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Jeremy Charles Stewart Fulford Smithies

Contacts
01481 246675
  • Parish Vale
  • Experience Current Deputy
What do you think?
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Personal Statement

I have lived in the Vale since 1998. I was elected to the Vale Douzaine in 2003 and continue to serve as a Douzainier, I am currently Vice-Dean of the Vale Douzaine and I represent the Vale Parish on the Guernsey Douzaine Forum. I also serve on the Baubigny Schools Committee (St Sampson’s High and Le Murier). In 2015 I was elected People’s Churchwarden at the Vale Church.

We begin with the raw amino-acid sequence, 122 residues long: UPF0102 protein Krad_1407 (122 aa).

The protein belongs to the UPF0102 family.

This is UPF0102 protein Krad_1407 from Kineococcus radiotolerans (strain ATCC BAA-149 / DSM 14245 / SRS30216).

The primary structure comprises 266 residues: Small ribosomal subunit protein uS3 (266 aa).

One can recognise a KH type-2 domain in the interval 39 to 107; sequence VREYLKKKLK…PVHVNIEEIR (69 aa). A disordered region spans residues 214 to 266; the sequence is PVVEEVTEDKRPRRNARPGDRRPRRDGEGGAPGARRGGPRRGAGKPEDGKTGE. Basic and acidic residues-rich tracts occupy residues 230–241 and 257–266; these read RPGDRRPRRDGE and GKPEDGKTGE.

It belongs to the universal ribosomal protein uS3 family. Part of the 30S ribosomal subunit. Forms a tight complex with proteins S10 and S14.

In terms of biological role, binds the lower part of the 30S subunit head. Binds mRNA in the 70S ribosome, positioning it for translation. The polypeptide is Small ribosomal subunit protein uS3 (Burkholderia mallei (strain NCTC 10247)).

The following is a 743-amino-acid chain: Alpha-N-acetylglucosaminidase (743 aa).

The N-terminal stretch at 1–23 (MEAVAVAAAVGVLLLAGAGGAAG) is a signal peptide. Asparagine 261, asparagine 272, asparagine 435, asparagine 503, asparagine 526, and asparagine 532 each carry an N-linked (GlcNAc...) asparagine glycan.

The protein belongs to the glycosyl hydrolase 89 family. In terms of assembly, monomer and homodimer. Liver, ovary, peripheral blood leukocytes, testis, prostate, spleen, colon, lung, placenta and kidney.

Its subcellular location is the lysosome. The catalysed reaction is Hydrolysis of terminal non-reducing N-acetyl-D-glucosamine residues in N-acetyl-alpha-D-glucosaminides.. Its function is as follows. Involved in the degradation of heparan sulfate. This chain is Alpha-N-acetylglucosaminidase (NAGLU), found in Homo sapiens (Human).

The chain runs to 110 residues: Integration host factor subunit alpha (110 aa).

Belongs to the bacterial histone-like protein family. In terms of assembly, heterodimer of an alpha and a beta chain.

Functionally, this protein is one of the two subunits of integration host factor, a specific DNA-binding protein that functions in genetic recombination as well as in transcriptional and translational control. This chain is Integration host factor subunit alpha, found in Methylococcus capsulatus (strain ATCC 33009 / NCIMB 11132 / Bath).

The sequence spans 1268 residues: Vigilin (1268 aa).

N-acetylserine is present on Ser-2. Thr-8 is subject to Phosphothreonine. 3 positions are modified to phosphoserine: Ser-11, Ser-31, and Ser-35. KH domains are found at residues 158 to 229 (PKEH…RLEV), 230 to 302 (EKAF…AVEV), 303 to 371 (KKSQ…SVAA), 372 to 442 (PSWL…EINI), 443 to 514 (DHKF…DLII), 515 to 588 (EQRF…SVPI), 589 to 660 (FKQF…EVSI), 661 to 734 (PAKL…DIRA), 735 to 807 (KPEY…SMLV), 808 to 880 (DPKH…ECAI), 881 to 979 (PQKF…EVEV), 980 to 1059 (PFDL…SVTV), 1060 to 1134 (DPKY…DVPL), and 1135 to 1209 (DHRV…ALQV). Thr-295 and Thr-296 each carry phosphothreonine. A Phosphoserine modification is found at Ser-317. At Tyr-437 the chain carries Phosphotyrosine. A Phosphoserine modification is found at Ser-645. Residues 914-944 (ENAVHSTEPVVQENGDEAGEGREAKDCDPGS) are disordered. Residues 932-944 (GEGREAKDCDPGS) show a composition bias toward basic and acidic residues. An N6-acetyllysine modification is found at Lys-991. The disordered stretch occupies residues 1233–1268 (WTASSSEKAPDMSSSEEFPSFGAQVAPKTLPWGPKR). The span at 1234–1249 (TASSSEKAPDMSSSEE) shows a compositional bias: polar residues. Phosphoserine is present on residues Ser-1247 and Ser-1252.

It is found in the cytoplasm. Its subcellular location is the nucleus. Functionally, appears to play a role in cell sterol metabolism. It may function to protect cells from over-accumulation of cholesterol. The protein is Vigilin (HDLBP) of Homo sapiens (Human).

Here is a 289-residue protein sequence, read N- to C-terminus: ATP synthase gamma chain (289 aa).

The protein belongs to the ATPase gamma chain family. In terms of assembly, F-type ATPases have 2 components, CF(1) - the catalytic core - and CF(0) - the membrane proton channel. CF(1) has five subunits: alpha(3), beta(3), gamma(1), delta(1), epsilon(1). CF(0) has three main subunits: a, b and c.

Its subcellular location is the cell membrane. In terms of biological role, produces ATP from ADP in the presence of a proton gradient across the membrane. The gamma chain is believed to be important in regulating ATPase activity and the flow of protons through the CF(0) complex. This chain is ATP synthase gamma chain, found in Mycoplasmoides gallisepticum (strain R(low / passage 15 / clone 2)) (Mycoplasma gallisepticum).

• The population of the Bailiwick has responded magnificently to the Covid crisis – now it is vital to begin the economic recovery.
  • Education - the two-school model is not suitable for Guernsey and I would support a move to a three-school solution.
  • The Island’s energy strategy should be prioritised to assist the economic recovery.
  • Population management - Employment permits need to be tailored to meet the needs of business whilst not allowing unlimited growth in population.

Manifesto

Experience

I am a Chartered Engineer and a Member of the Institution of Mechanical Engineers. I was awarded a Master of Business Administration degree in 1992, having previously earned a BSc (Hons) in Mechanical Engineering and a BA in Systems and Organisation Management.

From 1985 to 1998 I worked for Rolls-Royce Military Aero-Engines, initially as a Design Engineer and later as a Business Planning Manager. I moved to Rolls-Royce, France, as a Resident Overseas Executive, involved in all aspects of engineering, manufacturing and commercial business. I have wide ranging management experience at an international level.